David Brooks believes that they do. I’m not so sure, but am open to suggestions.
Some time ago I heard an elected official state in a public meeting that “words mean something.” I don’t recall the context, but I thought I’d have a little fun with it. I happened to work at the place at which the meeting was held, so I found a picture of a cow then drew a rope around the cow’s neck with a sign hanging below that read, “I’m a horse.” I captioned the makeshift cartoon, “Words mean something,” and pinned it on a board in my office. It must have been a very private joke, as no one who saw the picture offered any reaction.
Back to Mr. Brooks. He writes:
People see patterns they already believe in. Maybe I’ve done that here. But these gradual shifts in language reflect tectonic shifts in culture. We write less about community bonds and obligations because they’re less central to our lives.
In the documentary Manufacturing Consent, based on a book of the same title by Noam Chomsky and Edward S. Herman, we’re shown the side of an apartment building with windows open to the world. The viewer sees the occupants planted in front of their television sets watching a program. Each is alone, disconnected from neighbors, save for the possibility that they might be watching the same program at the same time.*
Chomsky and Herman suggest that such atomization is deliberate, an attempt by corporations, mostly, to ensure that we are consumers rather than citizens. Our consent to the status quo and the powers that be is being manufactured through the media, especially television, but also via mass culture. Besides, how much easier it is to plop oneself down before the tube to watch anything, than it is to organize a bunch of people for political ends, people that we couldn’t possibly know, since we’re either working at a boring job or consuming alone.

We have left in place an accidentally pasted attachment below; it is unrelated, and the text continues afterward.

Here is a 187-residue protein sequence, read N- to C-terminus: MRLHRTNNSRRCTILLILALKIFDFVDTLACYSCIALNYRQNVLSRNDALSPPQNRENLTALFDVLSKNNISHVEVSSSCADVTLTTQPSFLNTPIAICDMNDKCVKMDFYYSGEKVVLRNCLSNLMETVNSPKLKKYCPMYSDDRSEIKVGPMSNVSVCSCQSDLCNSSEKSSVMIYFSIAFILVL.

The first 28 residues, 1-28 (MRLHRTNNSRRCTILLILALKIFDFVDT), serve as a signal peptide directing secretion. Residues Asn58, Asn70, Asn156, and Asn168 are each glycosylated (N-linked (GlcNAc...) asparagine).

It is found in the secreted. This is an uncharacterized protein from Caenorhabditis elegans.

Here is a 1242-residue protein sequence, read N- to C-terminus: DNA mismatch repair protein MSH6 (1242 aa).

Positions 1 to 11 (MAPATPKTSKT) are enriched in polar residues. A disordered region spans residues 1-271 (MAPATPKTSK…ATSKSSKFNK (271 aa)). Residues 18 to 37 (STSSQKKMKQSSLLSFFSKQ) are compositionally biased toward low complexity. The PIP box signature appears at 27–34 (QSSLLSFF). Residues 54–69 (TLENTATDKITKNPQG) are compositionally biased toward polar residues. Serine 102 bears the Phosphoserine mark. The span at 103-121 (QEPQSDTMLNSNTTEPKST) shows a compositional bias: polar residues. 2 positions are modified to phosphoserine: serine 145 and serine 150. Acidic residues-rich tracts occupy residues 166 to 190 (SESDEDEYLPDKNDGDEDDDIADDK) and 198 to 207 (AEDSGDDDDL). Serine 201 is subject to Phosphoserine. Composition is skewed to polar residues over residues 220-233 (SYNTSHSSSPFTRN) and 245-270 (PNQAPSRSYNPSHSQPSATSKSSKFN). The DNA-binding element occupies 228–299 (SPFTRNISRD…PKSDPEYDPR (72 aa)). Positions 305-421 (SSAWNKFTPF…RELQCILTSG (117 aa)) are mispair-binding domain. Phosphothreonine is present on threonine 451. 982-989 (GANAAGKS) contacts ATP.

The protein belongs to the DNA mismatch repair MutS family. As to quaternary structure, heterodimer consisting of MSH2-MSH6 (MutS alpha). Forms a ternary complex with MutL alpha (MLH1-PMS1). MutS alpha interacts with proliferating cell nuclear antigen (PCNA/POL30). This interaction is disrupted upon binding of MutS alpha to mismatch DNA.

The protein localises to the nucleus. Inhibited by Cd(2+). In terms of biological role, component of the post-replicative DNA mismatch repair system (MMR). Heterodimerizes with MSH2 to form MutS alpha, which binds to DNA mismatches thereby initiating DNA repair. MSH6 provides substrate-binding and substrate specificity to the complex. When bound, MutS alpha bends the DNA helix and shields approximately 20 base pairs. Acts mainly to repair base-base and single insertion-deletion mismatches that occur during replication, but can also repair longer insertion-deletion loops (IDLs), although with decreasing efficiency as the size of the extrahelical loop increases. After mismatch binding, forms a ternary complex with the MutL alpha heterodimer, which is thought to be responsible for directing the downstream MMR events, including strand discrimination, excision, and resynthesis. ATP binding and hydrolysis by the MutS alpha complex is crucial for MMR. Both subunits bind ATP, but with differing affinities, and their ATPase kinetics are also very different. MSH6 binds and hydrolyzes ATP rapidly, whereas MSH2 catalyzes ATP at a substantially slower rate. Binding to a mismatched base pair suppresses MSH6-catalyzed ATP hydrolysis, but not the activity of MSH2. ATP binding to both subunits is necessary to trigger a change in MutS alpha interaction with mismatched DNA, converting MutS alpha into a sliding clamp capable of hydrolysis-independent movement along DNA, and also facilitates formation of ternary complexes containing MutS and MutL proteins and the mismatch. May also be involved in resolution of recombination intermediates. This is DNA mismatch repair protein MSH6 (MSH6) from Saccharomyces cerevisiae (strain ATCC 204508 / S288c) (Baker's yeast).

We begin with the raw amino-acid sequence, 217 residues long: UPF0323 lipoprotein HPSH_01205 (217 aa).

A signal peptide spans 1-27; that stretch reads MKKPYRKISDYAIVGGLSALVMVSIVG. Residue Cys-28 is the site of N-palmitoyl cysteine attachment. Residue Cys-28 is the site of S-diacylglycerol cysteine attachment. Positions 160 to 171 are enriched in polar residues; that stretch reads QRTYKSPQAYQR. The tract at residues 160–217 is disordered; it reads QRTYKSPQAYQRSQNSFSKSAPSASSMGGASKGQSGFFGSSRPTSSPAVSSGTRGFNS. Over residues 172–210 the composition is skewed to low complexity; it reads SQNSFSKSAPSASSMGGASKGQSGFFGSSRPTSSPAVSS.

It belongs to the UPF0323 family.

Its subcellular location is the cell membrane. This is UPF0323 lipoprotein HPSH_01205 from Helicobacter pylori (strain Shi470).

David Brooks cites the results of Google searches of words. Increasingly, terms used to connote community fall in usage against those about the individual and preferences (and the two combine within a market economy). He writes:
So the story I’d like to tell is this: Over the past half-century, society has become more individualistic. As it has become more individualistic, it has also become less morally aware, because social and moral fabrics are inextricably linked. The atomization and demoralization of society have led to certain forms of social breakdown, which government has tried to address, sometimes successfully and often impotently.
Is Brooks channeling Chomsky? I should think not, even if they’re arguing similar points. For example, I would not expect Brooks to advocate political resistance, to urge his readers to engage in mass protests, as Chomsky has done; he, himself, spent time in jail for expressing his views. I find it difficult to imagine Brooks behind bars following an arrest for demonstrating outside the White House or the headquarters of General Electric. Yet, both Chomsky and Brooks offer the same diagnosis of society: we are “bowling alone,” as Harvard professor Robert Putnam argued.
Where Brooks is going with his words is to talk about societal breakdown, beginning with the loss of virtue, a recurring theme of his columns. Chomksy and Herman fault atomization for frustrating what would otherwise be a more just and peaceful society determined by the people acting voluntarily. Herman and Chomsky are not about to bang us over the head with morality, as Brooks is wont to do.
Where I get suspicious is that in Brooks’s ideal world, more of us would be “humble,” “helpful,” “considerate,” and “disciplined.” How to get there? If words truly meant something, then merely uttering such expressions would transform us into a “kinder, gentler nation.”
Bumper stickers, anyone?
* Full disclosure: I’m sitting alone on my butt writing this stuff in front of a computer monitor. But I’m not wearing a tag that says, “I’m Noam.”